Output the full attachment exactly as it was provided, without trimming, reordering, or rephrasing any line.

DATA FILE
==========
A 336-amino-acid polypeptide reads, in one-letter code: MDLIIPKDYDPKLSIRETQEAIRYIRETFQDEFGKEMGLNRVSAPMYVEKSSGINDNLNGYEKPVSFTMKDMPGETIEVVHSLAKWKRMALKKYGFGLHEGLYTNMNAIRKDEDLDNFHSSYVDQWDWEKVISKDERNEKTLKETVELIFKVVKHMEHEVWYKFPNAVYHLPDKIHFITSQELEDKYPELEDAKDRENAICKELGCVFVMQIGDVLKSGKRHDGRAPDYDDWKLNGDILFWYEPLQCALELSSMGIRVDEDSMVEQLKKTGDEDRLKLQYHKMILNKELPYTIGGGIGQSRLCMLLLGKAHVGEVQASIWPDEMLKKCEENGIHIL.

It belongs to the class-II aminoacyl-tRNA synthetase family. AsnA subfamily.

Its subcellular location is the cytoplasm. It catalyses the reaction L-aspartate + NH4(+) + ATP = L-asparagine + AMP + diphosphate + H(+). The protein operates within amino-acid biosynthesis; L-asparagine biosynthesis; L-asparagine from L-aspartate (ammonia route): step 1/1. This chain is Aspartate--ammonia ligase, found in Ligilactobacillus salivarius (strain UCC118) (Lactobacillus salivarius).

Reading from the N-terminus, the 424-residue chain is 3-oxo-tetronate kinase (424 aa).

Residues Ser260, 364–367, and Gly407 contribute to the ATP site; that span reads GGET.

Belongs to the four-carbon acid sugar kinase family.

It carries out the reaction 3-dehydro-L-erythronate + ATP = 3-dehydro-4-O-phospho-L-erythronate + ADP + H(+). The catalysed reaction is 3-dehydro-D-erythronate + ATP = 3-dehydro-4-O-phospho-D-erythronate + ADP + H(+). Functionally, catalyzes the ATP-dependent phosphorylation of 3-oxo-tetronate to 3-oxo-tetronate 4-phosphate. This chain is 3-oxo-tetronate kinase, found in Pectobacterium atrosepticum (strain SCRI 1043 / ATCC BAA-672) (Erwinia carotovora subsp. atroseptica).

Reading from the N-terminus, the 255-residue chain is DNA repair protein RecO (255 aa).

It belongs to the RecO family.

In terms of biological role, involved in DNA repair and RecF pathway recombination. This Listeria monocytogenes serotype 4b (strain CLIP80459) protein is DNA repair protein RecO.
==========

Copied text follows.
A 336-amino-acid polypeptide reads, in one-letter code: MDLIIPKDYDPKLSIRETQEAIRYIRETFQDEFGKEMGLNRVSAPMYVEKSSGINDNLNGYEKPVSFTMKDMPGETIEVVHSLAKWKRMALKKYGFGLHEGLYTNMNAIRKDEDLDNFHSSYVDQWDWEKVISKDERNEKTLKETVELIFKVVKHMEHEVWYKFPNAVYHLPDKIHFITSQELEDKYPELEDAKDRENAICKELGCVFVMQIGDVLKSGKRHDGRAPDYDDWKLNGDILFWYEPLQCALELSSMGIRVDEDSMVEQLKKTGDEDRLKLQYHKMILNKELPYTIGGGIGQSRLCMLLLGKAHVGEVQASIWPDEMLKKCEENGIHIL.

It belongs to the class-II aminoacyl-tRNA synthetase family. AsnA subfamily.

Its subcellular location is the cytoplasm. It catalyses the reaction L-aspartate + NH4(+) + ATP = L-asparagine + AMP + diphosphate + H(+). The protein operates within amino-acid biosynthesis; L-asparagine biosynthesis; L-asparagine from L-aspartate (ammonia route): step 1/1. This chain is Aspartate--ammonia ligase, found in Ligilactobacillus salivarius (strain UCC118) (Lactobacillus salivarius).

Reading from the N-terminus, the 424-residue chain is 3-oxo-tetronate kinase (424 aa).

Residues Ser260, 364–367, and Gly407 contribute to the ATP site; that span reads GGET.

Belongs to the four-carbon acid sugar kinase family.

It carries out the reaction 3-dehydro-L-erythronate + ATP = 3-dehydro-4-O-phospho-L-erythronate + ADP + H(+). The catalysed reaction is 3-dehydro-D-erythronate + ATP = 3-dehydro-4-O-phospho-D-erythronate + ADP + H(+). Functionally, catalyzes the ATP-dependent phosphorylation of 3-oxo-tetronate to 3-oxo-tetronate 4-phosphate. This chain is 3-oxo-tetronate kinase, found in Pectobacterium atrosepticum (strain SCRI 1043 / ATCC BAA-672) (Erwinia carotovora subsp. atroseptica).

Reading from the N-terminus, the 255-residue chain is DNA repair protein RecO (255 aa).

It belongs to the RecO family.

In terms of biological role, involved in DNA repair and RecF pathway recombination. This Listeria monocytogenes serotype 4b (strain CLIP80459) protein is DNA repair protein RecO.